Spotting the signs of hearing loss in a baby can be tricky. Babies can't talk yet, so they can't tell you when something is wrong. Instead, you need to look out for signs of your baby not responding to sounds in a normal way.

Normal Baby Responses to Sounds 

Babies react strongly to nearby sounds, moving their eyes or head toward the source. They often become distressed or wake from sleep when a loud noise occurs. As they get older, babies may quieten and appear to listen to sounds such as voices or music. By eight months, babies usually begin to copy the sound of your voice and experiment with saying simple words like "dada" or "mama".

Testing Your Baby's Response to Sounds

If you don't notice your baby reacting to sounds in the environment, you can try shaking a rattle or playing music to try to provoke a response. Babies are often more interested in these complex sounds than in simple sounds like beeps. Note that babies can get bored of any sound if it is repeated too often, so don't assume your child has hearing loss if he or she stops responding to a particular source of noise.

Other Signs of Ear Problems

Some children with hearing loss experience pain in their ears. Babies can't tell you where they are feeling pain, but they may communicate their distress by crying for no obvious reason or pulling on their ears. See a doctor if you notice these signs of distress.

What to Do If You Suspect Your Baby Has a Hearing Problem

If you're worried about your baby's hearing, share your concerns with a doctor or nurse. These professionals can assess your baby and give you referral to an audiologist for hearing tests.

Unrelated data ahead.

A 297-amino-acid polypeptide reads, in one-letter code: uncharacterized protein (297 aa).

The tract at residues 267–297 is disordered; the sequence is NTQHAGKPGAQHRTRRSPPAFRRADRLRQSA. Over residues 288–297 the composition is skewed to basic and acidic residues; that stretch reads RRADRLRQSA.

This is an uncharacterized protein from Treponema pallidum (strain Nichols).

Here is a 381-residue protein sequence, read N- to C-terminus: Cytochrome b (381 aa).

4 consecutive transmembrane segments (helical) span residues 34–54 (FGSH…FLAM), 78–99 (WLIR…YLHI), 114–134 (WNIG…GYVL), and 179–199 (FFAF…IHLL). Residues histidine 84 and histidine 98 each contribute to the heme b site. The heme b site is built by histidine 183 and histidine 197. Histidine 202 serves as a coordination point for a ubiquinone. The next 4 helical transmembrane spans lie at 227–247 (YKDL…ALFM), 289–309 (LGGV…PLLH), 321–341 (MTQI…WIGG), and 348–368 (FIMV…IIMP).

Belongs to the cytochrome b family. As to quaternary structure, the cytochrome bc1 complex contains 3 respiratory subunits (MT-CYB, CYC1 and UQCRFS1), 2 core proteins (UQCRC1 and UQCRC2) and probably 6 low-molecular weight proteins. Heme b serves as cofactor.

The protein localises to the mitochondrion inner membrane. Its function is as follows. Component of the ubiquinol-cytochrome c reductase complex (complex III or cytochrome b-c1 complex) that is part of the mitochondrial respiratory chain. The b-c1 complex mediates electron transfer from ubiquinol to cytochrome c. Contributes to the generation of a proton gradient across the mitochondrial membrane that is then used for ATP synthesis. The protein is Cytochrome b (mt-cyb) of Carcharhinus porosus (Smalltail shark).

Treating Hearing Problems in Babies

Babies who have a hearing loss of at least 40 decibels (dB) in both ears benefit from hearing aids. Fitting these hearing aids before your baby reaches six months can help them to develop normal speech and language skills. The benefits for children with milder hearing loss are less certain. Your audiologist can advise you about the severity of your baby's hearing loss and advise you about the most appropriate treatment.

Helping a Baby With Hearing Problems

Finding out that your baby has a hearing problem can be upsetting. Instead of feeling depressed about the challenges your hearing-impaired child will face, help them develop normal language skills by talking to them as often as you can, keeping your face close to your baby and making eye contact to help them focus on your voice. If your child has hearing aids, use them as consistently as possible to help your child practice listening to and processing sounds.